Over the last several weeks I have been exploring several basic ways to improve your organizational ROI for meetings.
Last week I talked about two complementary approaches to improving meeting efficiency:
Holding fewer meetings
Conducting shorter meetings
(See “The Business Case for Making Your Meetings Matter (Part 3)” for details).
Today I am focusing on how distributed meetings can reduce costs in dramatic ways. I then conclude by proposing an integrated, three-phase approach for jacking up that ROI.
Reducing Costs: Let Me Count the Ways
There are many kinds of savings that come from greater use of distributed meetings. Note that some of these benefits accrue to organizations, some to individuals, and some to society more broadly.
- Save time for meeting participants; they can attend the meeting from anywhere, including their primary workspace or a home office;
- Reduce participants’ cost of traveling to the meeting (including local commute costs if they join a meeting from home, or the larger expense of traveling to a different city, or across town to be present for a meeting at a different location);
- Reduce greenhouse gasses because of reduced travel;
- Reduce the number of vehicles on the road, cutting down on traffic congestion; and
- Get more done, because distributed meetings are almost always more task-focused than in-person meetings (sometimes too much so, but that is a different issue).
And if your organization adopts a significant workforce mobility or alternative workplace program, there are many more potential savings:
- A smaller office footprint and facilities costs through desk-sharing or free-address policies;
- Lower lighting, heating. and air conditioning costs because on average there are fewer people in the workplace;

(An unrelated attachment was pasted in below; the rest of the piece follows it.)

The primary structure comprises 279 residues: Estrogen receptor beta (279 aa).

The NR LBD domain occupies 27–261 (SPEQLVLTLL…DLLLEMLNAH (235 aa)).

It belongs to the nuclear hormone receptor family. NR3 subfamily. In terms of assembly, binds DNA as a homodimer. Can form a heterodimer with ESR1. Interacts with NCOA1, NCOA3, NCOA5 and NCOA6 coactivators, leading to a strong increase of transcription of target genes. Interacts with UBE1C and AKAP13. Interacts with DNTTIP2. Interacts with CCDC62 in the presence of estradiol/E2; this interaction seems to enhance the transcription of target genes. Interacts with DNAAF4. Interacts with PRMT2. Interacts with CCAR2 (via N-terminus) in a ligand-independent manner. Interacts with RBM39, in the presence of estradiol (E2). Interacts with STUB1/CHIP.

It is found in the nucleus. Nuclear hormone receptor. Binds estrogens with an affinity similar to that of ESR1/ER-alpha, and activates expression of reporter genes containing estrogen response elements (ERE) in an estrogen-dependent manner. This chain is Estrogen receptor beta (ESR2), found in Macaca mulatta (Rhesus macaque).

- Reduced need for parking lot space (at least for businesses located where parking is important;
- Reduced technology costs (because mobile workers actually need less support technology than in-office counterparts);
- Reduced management overhead (because self-directed mobile workers learn to operate effectively with less management oversight, enabling organizations to increase the average span of control).
Jacking Up That ROI
Developing a complete meeting improvement return on investment is, in short, complex. However, it is mostly a matter of thinking through the wide range of benefits that come out of a concerted effort to upgrade the way your meetings are planned, designed, and led.
And what does it cost to achieve that kind of improvement? That depends on how ambitious you are; but be sure to follow this path in sequence – walk before you run, and run before you transform. And remember, you get what you pay for.
Level One: Walking
- Conduct a simple assessment (even just a survey of staff and leaders to determine where the major improvement opportunities lie
- Design and conduct a basic leadership development program focused on meetings – including attention to both skillsets and mindsets
- Measure meeting effectiveness and participant satisfaction to determine whether the development program has had an impact.
Level Two: Running
- Identify the meeting leadership Best Practices that have the most impact
- Launch a continuous improvement program by feeding that best practices information back to the organization; and
- Conduct follow-up leadership development programs to spread the word and bake in those best practices
Level Three: Transforming
- Identify the potential benefits from adopting an organization-wide workforce mobility or work-from-home program (including workplace redesign to reduce the footprint and other facilities and technology expenses)
- Build the business case for mobility/flexibility
- Just do it (much easier said than done!)
I am currently designing a formal meeting quality assessment and leadership development program; if you are interested in contributing to this effort (and benefiting from it), by all means contact me today.
Let’s work together not just to make all our meetings matter, but to make them better.
Note: my early analysis and practical experience suggests that the ROI of “fixing” your meetings can be staggeringly high. I can’t think of any other management improvement activities that have as much potential for a positive ROI.
For a longer exploration of what makes meetings matter and how to improve meeting effectiveness, order a copy today of my most recent book, Making Meetings Matter: How Smart Leaders Orchestrate Powerful Conversations in the Digital Age (link is to the book’s page on Amazon.com. However, you should contact me directly for volume discounts).
And call me today (+1 510.558.1434) for a free exploratory conversation about how you can become a hero by improving your organization’s meeting ROI. Isn’t it time to upgrade the quality and the efficiency of all your meetings?